Seoul Museum of Art (SEMA)

Unlike museums in Singapore which only have free entry to Singaporeans, museums in Korea (such as National Museum) are free to all, including tourists.

Seoul Museum of Art (SeMA) is a Korean modern art museum conveniently located in the Deoksugung Palace area near Jeongdong Theater (traditional performances) and Nanta Theater.

SeMA is a 3-story building with 6 exhibition halls, a lecture hall for educational programs, and a library where art-related books, magazines, and visual reference materials are available to the public. In one of the exhibition halls is a permanent collection titled “The Soul of Chun Kyung Ja,” an exhibition of the works of the famous Korean artist Chun Kyung Ja.

Plus point: This was the filming location for “Weightlifting Fairy Kim Bok Joo”!


To be honest, I just thought the rose sculpture was very nice when I snapped the photograph below, but I hadn’t realized that it was a filming location until I Googled SEMA to write this post. Oops.

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An interesting experience we had was queueing up for some product sample in front of the museum. There were cameras rolling and most importantly, free food!

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This was honestly really delicious


Anyway, back to SEMA – one of my favourite museums in Singapore is SAM (Singapore Art Museum), which often refreshes its exhibitions with interesting pieces from the region. I had seen a few memorable artworks from Korean artists, so I was hoping that this museum would be a good experience.

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As you can see, the museum is actually pretty crowded because we went on a Saturday. Most of the museum visitors were actually locals, rather than tourists.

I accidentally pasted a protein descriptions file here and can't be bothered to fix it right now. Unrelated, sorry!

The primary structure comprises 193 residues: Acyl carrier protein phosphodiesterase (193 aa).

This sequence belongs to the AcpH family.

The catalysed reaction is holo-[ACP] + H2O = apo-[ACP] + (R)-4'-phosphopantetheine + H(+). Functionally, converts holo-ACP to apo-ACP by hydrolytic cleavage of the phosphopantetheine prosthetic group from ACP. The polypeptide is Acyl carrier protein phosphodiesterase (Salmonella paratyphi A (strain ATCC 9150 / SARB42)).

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All the exhibits come with explanations in Korean and English, which was very helpful because I try to make it a point to find out more about the artists’ backgrounds and motivations for their works.

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There was a photography exhibition, but I did wish they had shown more works that used photography as a medium, especially since there are quite a few notable Korean photographers.

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I did find it interesting how the museum doesn’t shy away from nudity in the art pieces displayed, and none of the visitors looked squeamish.

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The museum wasn’t very big, and we were done in about 2 hours. I appreciated how they displayed many works from Korean artists for a local perspective. I think the sizeable turnout at the museum is also a telling sign of a deep appreciation of the arts in Korea. Rather than taking photos of themselves or selfies at the exhibits, I actually saw many visitors discussing with one another about the works they were looking at.

If you have a keen interest in the arts, do include this destination in your itinerary. Actually, even if you don’t, it’s still worth coming by – after all, it’s free!


OPENING HOURS

March-October: Weekday 10:00-20:00 / Weekends & National Holidays 10:00-19:00
November-February: Weekdays 10:00-20:00 / Weekends & National Holidays 10:00-18:00

* Museum Day: First and third Tuesday of every month 10-20:00
* Last admission: 1hr before closing.


DIRECTIONS

Address: 61, Deoksugung-gil, Jung-gu, Seoul
서울특별시 중구 덕수궁길 61 (서소문동)

[Subway]
City Hall Station (Subway Line 1, 2), Exit 1.
– Go to the right and turn down the first street on your left before Deoksugung Palace.

– Keep going for 5 minutes; the museum is on a small hill to the left.
Or,
Gwanghwamun Station (Subway Line 5), Exit 5
– Go straight 5 minutes until reaching Seoul Plaza.
– Cross the road, go towards Deoksugung Palace, and turn right immediately after the palace’s main gate.

For more information, visit KTO’s website here.

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